California Gov. Jerry Brown just signed into law a bill intended to promote the teaching and learning of media literacy in public schools, making it one of a handful of states that require such instruction.
The California law requires the state Department of Education to help teachers by providing resources on the subject on its website by the end of 2019. The decision of who should get this instruction and how would be left to school districts.
So what exactly is media literacy? According to medialiteracynow.org:
Media Literacy education – which teaches students to apply critical thinking to media messages and to use media to create their own messages – is a key 21st century skill. Media Literacy is critical to the health and well-being of America’s children, as well as to their future participation in the civic and economic life of our democracy.
The California law was inspired in part by a 2016 Stanford University study that found most middle school students could not distinguish fact from fiction on the Internet, including distinguishing advertisements from new stories. The report was conducted by the Stanford History Education Group, and the lead author and founder of the organization has written the following post about his concerns with the law that his study inspired.
He is Sam Wineburg, the Margaret Jacks professor of education and (by courtesy) history at Stanford University. His latest book, “Why Learn History (When It’s Already on Your Phone),” was just published. His last post for this blog was a co-authored piece about the National Assessment of Educational Progress titled, “The ‘nation’s report card’ says it assesses critical thinking in history — but NAEP gets an F on that score.”
By Sam Wineburg
As a social scientist, you dream that your research will lead to changes in the world. Recently, I got to live that dream: California passed a bill to provide resources for teaching media literacy in that state’s schools, and the bill cited a study by my research team for support. I should be ecstatic, right?
I'm not. I’m worried.
The bill’s authors are certainly correct that kids need help. Our 2016 survey of 7,804 students in 12 states showed that today’s “digital natives” are digitally naive. They mistake ads for news stories. They equate placement in a Google search with trustworthiness. They’re blinded by charts brimming with data, rarely asking where the data come from.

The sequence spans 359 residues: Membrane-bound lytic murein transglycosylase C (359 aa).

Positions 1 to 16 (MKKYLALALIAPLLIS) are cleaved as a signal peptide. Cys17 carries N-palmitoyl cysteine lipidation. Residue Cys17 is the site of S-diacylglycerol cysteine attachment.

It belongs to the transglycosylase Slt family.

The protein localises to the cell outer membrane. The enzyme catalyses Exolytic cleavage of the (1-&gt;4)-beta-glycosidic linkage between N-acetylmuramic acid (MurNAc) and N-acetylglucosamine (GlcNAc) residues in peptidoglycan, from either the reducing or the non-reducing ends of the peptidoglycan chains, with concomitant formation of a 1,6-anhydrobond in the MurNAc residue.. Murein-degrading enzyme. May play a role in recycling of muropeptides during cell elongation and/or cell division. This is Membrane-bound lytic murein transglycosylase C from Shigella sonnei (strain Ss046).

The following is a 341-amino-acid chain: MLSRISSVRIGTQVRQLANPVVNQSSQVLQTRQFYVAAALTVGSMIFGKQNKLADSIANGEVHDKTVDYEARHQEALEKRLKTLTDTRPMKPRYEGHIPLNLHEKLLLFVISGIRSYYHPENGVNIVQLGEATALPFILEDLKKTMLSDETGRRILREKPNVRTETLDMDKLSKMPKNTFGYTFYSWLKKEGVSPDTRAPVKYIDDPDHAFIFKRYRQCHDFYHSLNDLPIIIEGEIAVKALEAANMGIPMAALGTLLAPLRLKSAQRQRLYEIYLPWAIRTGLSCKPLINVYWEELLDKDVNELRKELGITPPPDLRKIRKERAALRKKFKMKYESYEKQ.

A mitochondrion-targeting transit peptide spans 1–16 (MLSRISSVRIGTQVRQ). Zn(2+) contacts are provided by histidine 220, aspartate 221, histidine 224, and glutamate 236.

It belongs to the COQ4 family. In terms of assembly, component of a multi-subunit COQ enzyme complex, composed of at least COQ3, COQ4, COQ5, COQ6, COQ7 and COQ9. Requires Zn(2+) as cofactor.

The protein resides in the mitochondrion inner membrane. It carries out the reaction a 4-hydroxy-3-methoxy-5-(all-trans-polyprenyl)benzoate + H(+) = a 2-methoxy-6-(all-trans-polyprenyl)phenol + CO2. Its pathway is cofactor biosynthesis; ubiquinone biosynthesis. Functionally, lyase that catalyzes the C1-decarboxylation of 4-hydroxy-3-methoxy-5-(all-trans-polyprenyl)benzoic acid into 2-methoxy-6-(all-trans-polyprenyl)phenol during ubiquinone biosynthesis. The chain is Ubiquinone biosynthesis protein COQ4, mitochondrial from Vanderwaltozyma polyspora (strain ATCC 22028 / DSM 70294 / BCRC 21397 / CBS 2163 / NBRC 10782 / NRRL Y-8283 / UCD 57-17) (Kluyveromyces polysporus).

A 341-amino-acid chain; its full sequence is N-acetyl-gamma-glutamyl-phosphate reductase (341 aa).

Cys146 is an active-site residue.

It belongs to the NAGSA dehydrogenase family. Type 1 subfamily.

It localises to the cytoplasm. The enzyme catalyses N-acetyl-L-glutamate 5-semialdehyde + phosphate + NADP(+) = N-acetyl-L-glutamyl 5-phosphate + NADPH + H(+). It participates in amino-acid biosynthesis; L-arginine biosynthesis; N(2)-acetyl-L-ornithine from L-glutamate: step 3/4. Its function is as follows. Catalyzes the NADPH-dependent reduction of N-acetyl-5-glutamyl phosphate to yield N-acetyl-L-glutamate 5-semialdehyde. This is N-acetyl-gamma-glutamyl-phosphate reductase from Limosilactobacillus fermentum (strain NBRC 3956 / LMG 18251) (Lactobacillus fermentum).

I share legislators’ view that we need to do something. What worries me is that the solutions they propose are more likely to exacerbate the problem than solve it.
Take the dominant approach to teaching web credibility: giving students lists of questions and having them do a deep dive on a single website. Such lists, which appear as guidelines on many college and university websites, tell students to locate signs of digital dubiousness: banner ads, misspellings, broken links and the like. Students are told they should assess whether the information is current; to see whether a contact is listed; and to evaluate whether the top-level domain (.org or .com) reveals “anything about the author or source.”
Forget that kids (and the rest of us) lack the patience to slog through lists of questions. There’s a larger problem. In an age of cheap templates, creating an official-looking Web page or listing a contact are features laughably easy to game. The last time a .org designation meant something was when dial-up modems were state of the art.
Checklists offer an outdated, analog solution to a fundamentally digital challenge.
Consider the results from a recent study we conducted in which we observed fact-checkers at reputable news outlets as they evaluated live websites. We compared these professionals to other smart users: academics at three colleges and undergraduates at Stanford, the most selective university in the United States. Professors and students both, we found, frequently fell prey to the same trappings of authority: professional-looking graphics, official logos and statements of nonprofit status. They lingered too long on a single website, reading the screen from top to bottom as if it were a page of print.